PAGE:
The naivete of doing so has been amply demonstrated already through these past 20-odd months. Massive dislocations and, and human tragedy and human sufferance and problems just even in the educational system, children who haven’t had, you know, in person schooling in years, and university students as well had the benefit of in-person learning. So I think it’s just this period will be considered a true tragedy and hopefully there will be lessons learned and, and hopefully the lessons learned will be applied not just to the health sector, but also to the environmental sector and the poverty sector and other things. These are all elements, you know, that lead to more grievous problems down the road. I can continue on that, on that. But maybe that’s a subject for another, another discussion.
RL: Yeah, I mean, in terms of this interview, I went through all of my questions and I really appreciate all your insight. Thank you so much for chatting with me about all of this.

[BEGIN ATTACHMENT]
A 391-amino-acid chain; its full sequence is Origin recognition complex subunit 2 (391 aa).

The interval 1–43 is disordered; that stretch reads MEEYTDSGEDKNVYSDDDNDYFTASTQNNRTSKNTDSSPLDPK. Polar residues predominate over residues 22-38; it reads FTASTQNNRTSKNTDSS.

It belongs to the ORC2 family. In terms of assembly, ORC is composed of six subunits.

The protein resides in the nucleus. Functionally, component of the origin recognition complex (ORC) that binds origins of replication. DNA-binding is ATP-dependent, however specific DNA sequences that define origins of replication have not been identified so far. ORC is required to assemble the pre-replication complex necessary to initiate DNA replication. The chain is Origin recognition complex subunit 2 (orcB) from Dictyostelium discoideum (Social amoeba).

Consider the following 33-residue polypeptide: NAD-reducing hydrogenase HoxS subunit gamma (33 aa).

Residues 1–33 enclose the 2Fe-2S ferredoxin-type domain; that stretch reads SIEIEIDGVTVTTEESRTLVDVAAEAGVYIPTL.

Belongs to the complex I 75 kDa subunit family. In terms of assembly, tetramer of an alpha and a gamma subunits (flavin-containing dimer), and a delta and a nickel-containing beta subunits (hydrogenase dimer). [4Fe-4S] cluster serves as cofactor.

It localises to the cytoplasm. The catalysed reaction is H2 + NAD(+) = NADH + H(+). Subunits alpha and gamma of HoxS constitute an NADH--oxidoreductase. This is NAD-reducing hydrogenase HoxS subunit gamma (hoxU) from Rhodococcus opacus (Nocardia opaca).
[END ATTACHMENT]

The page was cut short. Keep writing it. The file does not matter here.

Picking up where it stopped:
RD: You’re very welcome, Ms. Lotfi. Thank you very much.
Producer and Host: Roya Lotfi
Guest: Robert Dry, Adjunct Professor at NYU
Audio clips (in order):
Christina Macfarlane for CNN, January 22 2020.
David Muir for ABC News, March 11 2020.
Anja Kueppers-McKinnon for DW News, January 1 2022.
Kathy Park for NBC News, November 21 2020.
Karl Stefanovic for 9 News Australia, November 30 2020.
Keith Jones for NBC10 Philadelphia, October 28 2021.
President Donald Trump in the White House Briefing Room, September 16 2020.
CDC Director Dr. Robert Redfield testifying on Capitol Hill, September 16 2020.
Nicholas Watt on BBC News, May 5 2021.
President Donald Trump at a coronavirus task force briefing at the White House, April 14 2020.
Image Credit: Stat News 2022, Mike Reddy